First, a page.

HONG KONG, Oct 8 (Reuters) - The divergence between theyuan's official midpoint fixing and spot rate due to itsexpanded trading band will shift more business to the offshoreyuan deliverable (CNH) market from the non-deliverable forward(NDF) market due to a need to hedge exposure, Standard CharteredBank said on Monday.
The NDF market, directly linked to the midpoint set by thePeople's Bank of China (PBOC) each day, was frequently used byforeign firms before the CNH market was launched two years agoas it was one of the few ways to reduce yuan currency risks.
However, with the yuan's daily trading range against thedollar extended to 1 percent from 0.5 percent, it is common forthe spot rate to deviate more and more from the midpoint, makingcorporates with NDF contracts less protected.
The yuan is allowed to rise or fall 1 percent against thedollar on a daily basis from a midpoint set by the PBOC.
"The change in the performance of the exchange rate onshoremeans the NDF market is going to be less important going forwardand there will be more focus on CNH trading in the offshoremarket, either in spot, forward or options markets," RobertMinikin, senior FX strategist at Standard Chartered, toldreporters.
The PBOC expanded the yuan's daily trading band against thedollar in April, in a milestone move underscoring its ambitionto internationalise the use of the Chinese currency.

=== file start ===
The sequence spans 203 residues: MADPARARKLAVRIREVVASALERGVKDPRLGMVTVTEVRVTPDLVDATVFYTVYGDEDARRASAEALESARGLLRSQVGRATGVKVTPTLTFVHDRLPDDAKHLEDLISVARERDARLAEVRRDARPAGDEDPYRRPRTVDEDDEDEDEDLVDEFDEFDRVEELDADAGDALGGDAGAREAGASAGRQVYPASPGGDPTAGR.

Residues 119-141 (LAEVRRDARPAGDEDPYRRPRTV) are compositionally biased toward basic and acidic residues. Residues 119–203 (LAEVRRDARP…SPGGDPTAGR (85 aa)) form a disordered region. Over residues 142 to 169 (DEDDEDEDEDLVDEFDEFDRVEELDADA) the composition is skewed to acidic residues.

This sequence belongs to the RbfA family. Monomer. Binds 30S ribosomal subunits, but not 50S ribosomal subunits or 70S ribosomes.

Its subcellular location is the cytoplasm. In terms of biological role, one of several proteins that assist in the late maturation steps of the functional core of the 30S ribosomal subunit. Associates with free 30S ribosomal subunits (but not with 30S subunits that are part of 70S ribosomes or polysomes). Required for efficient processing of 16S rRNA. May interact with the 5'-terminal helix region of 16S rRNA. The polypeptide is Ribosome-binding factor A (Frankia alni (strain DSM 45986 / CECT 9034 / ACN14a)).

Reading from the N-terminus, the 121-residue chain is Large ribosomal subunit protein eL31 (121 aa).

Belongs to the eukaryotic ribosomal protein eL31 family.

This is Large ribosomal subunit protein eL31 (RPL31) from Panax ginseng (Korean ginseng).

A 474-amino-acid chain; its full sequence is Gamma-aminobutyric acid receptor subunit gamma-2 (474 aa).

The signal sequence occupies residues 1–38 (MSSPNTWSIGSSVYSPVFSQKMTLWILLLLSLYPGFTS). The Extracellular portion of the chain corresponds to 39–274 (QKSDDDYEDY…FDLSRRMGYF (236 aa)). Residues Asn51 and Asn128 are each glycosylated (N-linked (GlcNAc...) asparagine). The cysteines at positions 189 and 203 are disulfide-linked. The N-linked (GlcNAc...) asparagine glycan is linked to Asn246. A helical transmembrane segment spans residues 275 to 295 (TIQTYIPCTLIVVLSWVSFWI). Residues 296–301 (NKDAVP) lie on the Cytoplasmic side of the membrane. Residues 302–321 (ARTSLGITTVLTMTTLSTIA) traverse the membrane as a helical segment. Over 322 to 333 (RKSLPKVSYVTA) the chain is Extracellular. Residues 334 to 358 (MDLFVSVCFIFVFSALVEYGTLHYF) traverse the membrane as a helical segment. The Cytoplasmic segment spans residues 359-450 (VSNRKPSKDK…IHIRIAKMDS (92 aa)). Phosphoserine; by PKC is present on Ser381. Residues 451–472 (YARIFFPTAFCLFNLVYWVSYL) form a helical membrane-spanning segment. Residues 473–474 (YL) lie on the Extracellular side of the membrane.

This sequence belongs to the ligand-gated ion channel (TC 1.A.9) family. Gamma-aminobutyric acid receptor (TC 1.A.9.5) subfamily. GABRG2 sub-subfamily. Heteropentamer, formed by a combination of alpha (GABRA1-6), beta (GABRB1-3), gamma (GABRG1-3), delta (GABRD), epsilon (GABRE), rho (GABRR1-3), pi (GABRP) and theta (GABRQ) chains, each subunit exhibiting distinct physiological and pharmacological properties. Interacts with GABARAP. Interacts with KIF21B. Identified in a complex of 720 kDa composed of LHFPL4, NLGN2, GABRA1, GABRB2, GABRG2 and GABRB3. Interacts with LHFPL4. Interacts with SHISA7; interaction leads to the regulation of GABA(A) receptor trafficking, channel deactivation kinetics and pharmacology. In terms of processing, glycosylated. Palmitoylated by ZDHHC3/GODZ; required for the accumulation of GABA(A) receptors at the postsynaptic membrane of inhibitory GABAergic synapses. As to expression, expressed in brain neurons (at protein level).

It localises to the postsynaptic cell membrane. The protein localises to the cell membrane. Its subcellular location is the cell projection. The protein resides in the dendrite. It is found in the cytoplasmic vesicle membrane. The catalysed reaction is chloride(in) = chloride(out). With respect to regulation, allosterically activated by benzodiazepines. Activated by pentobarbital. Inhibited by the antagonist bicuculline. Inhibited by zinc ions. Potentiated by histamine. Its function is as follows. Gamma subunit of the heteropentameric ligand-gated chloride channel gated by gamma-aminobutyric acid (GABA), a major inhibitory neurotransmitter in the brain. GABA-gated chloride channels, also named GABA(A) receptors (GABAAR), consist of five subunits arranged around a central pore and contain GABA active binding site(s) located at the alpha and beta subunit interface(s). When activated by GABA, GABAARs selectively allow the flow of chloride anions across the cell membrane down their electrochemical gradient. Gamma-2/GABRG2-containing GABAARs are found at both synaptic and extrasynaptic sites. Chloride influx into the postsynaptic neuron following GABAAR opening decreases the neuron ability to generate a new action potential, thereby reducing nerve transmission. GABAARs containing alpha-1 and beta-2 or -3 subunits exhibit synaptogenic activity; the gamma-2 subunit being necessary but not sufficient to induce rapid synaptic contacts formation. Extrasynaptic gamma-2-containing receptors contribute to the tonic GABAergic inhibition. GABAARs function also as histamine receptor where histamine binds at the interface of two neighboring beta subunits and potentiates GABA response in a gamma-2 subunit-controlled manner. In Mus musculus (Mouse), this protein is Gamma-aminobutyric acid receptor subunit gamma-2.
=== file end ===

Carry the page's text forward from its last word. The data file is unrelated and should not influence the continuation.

The CNH spot and forwards markets are both deliverable andallow for corporates to better hedge risks, while the close linkbetween the two markets is also clearly desirable, he added.
Onshore yuan weakened slightly against the dollaron Monday after touching a record high of 6.2812 in early tradeand nearly hitting the upward trading limit of 1 percentcompared to the fixing of 6.3426.
Standard Chartered expects the yuan exchange rate to standat 6.31 and 6.19 at the end of 2012 and 2013, respectively,since weakness in the export sector remains a concern and noclear appreciation trend is seen for the yuan this year.
COMPETITION WITH TAIWAN
The central banks of China and Taiwan signed an agreement ona clearing system for each other's currency in September andTaiwan banks have been sparing no effort preparing to seizeopportunities arising from offshore yuan business.
Market players in Hong Kong are worried Taiwan'sparticipation may divert fund flows from the territory, as someTaiwan corporates which used to rely on Hong Kong for yuan tradesettlement may switch to Taiwan.
However, Kelvin Lau, regional economist at StandardChartered, did not see direct competition from Taiwan. Hebelieves Taiwan's yuan market development lies more with localbanks taking part in the new business and drawing in yuan fromthe mainland China.
"Taiwan has its own channel to build up yuan liquidity,which makes it less likely to divert funds and business fromHong Kong," Lau said, noting more yuan outflows from themainland will also benefit Hong Kong.
The bank expects yuan deposits in Taiwan to grow rapidly inthe first year, reaching 150 billion yuan ($23.9 billion) by theend of 2013, though it would still be only 2 percent of totaldeposits. It could rise to 5 percent of the deposits by 2015before eventually topping out at 30-35 percent.
Yuan deposits in Hong Kong stood at 552.3 billion yuan($87.63 billion) by the end of August, representing 8.7 percentof total deposits.
($1 = 6.2849 Chinese yuan)
(Reporting by Michelle Chen; Editing by Jacqueline Wong)
Keywords: MARKETS OFFSHORE/YUAN